The Curie temperature of lithium tantalate is below the temperature range of the diffusion process. In order to insure that the c-axis is aligned and parallel to the substrate surface and at right angles to the longitudinal axis of the light conductors 100 and 110 after the diffusion step, the substrate consisting of lithium tantalate must be poled or biased during the cooling from the elevated temperatures. To accomplish this, auxiliary electrodes, which are connected to a DC voltage source, are arranged beside the two substrate edges which lie parallel to the light conductors 100 and 110. The application of a DC voltage to the auxiliary electrodes produces an electric field in the substrate which is parallel to the substrate surface 5 and at right angles to the longitudinal axis of the waveguides 100 and 110. This inevitably will produce the corresponding orientation of the c-axes of the substrate 1 consisting of lithium tantalate.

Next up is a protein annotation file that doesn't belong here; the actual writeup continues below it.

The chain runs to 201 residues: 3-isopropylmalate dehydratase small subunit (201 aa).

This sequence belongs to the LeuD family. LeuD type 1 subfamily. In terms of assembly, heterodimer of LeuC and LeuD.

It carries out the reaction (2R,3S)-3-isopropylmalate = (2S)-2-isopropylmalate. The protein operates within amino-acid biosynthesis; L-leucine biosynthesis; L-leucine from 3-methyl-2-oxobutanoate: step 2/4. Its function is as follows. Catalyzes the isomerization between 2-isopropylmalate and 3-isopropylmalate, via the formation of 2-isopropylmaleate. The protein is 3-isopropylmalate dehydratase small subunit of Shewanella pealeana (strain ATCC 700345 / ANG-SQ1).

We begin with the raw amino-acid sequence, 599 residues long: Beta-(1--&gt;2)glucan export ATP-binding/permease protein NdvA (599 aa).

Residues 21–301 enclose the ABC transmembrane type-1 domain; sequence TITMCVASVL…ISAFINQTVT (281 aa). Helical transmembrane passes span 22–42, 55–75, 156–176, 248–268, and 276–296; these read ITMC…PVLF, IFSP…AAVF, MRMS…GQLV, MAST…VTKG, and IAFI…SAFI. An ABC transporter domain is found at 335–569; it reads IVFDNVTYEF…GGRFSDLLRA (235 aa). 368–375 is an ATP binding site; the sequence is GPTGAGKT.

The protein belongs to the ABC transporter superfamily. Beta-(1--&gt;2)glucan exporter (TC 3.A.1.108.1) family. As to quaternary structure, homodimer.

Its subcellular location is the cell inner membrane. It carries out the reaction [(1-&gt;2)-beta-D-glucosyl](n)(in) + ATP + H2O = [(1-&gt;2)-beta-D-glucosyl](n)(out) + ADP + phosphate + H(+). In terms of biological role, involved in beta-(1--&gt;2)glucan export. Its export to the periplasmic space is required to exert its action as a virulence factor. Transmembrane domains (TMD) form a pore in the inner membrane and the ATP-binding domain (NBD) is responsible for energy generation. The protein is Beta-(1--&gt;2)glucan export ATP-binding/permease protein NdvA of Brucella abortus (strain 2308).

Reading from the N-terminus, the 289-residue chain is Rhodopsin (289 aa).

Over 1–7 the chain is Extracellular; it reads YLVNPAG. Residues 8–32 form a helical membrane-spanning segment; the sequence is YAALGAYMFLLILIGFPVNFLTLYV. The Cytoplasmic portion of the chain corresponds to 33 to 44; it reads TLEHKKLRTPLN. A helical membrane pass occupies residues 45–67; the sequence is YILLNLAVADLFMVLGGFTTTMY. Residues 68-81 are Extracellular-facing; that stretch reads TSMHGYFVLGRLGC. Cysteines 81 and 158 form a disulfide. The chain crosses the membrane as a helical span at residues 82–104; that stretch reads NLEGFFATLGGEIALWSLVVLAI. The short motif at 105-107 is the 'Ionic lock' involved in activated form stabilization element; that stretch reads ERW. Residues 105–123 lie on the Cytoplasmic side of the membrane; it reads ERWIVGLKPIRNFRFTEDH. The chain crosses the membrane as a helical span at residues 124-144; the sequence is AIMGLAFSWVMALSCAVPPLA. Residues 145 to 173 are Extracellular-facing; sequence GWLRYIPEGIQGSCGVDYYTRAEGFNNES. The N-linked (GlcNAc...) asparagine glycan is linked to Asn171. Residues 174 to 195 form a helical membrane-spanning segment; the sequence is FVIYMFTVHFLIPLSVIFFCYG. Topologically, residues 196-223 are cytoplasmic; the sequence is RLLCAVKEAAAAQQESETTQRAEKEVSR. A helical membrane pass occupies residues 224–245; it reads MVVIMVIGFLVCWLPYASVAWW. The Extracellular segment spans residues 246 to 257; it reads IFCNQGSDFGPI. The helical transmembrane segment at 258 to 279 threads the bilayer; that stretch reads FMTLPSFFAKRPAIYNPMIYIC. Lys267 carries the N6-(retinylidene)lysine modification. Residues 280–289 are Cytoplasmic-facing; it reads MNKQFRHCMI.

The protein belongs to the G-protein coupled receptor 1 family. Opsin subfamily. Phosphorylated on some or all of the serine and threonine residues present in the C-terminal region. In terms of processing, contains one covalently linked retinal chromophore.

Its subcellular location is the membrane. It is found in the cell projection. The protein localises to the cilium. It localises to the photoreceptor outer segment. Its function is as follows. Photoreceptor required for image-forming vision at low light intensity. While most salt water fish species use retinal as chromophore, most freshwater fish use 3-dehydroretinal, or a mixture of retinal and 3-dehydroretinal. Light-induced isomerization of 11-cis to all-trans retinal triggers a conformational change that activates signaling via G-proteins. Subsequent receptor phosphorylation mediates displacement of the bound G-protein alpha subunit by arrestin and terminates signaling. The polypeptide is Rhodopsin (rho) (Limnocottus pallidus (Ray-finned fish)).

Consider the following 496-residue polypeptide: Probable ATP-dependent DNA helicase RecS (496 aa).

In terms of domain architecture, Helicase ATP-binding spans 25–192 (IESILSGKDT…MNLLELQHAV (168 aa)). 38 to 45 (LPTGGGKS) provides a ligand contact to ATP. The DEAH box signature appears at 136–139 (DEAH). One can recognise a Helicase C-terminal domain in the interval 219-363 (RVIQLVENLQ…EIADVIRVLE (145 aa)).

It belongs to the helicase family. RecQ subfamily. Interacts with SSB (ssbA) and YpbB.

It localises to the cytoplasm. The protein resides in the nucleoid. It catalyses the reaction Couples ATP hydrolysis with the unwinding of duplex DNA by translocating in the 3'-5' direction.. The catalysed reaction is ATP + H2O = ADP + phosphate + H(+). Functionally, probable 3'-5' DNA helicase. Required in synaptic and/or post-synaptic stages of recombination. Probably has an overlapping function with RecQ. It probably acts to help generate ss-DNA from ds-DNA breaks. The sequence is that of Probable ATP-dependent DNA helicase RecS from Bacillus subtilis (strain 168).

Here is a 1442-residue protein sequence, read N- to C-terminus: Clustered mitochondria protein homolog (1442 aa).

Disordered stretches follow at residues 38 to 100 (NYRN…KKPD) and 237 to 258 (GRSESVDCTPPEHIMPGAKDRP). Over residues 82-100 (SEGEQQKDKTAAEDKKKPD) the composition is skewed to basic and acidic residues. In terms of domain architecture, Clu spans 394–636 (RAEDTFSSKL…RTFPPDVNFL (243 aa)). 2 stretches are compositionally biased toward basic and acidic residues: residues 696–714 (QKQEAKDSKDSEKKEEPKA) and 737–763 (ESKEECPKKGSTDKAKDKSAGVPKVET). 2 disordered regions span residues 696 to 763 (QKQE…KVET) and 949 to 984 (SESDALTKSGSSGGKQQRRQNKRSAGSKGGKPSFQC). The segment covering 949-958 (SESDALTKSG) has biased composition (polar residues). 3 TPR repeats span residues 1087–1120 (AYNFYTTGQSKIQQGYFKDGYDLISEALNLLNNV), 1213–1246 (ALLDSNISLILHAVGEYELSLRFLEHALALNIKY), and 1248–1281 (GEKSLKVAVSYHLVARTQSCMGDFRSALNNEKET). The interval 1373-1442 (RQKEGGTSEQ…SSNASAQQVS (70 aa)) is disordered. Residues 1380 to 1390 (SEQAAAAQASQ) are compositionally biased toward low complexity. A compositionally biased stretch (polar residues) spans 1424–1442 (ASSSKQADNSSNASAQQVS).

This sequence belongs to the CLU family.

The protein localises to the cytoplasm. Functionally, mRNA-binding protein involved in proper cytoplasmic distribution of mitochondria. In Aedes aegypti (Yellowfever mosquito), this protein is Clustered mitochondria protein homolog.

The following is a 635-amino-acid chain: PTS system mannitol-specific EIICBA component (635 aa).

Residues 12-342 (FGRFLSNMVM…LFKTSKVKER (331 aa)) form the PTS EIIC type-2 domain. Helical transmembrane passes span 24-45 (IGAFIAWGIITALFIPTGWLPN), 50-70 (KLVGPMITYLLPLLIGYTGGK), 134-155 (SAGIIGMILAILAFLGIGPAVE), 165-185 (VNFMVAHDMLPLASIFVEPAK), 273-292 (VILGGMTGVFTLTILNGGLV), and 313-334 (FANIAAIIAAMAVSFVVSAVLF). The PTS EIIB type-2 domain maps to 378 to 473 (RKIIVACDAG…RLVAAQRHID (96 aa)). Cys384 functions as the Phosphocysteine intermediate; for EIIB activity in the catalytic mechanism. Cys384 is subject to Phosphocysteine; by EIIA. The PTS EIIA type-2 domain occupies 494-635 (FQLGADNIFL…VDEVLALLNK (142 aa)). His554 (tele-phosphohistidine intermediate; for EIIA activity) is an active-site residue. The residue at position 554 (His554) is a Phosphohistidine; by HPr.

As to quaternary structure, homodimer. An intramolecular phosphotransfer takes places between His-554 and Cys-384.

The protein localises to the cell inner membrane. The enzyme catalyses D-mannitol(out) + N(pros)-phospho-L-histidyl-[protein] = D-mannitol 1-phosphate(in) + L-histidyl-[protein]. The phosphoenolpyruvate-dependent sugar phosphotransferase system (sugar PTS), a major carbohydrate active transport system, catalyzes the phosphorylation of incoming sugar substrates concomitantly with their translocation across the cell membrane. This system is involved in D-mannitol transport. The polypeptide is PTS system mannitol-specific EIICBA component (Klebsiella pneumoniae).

When the substrate consists of lithium niobate, this additional poling is not necessary because the Curie temperature of lithium niobate is above the temperature range of the diffusion process.
For the remaining steps of the method, it is desirable to have the light conductors 100 and 110 covered with a photo-lacquer. For this purpose, a layer of negative-acting photo-lacquer is applied to the structure as illustrated in FIG. 5. This photo-lacquer is exposed to light which is directed through the substrate 1 as illustrated by arrows 8 (FIG. 6) and the remaining portions 2' of the polycrystalline silicon acts as a light impermeable mask. After exposing the negative-acting photo-lacquer layer, it is developed so that those parts of the photo-lacquer layer, which have not been exposed to light become detached and the exposed portions are retained as strips 101, 111 and remain on the light conductors as illustrated in FIG. 6.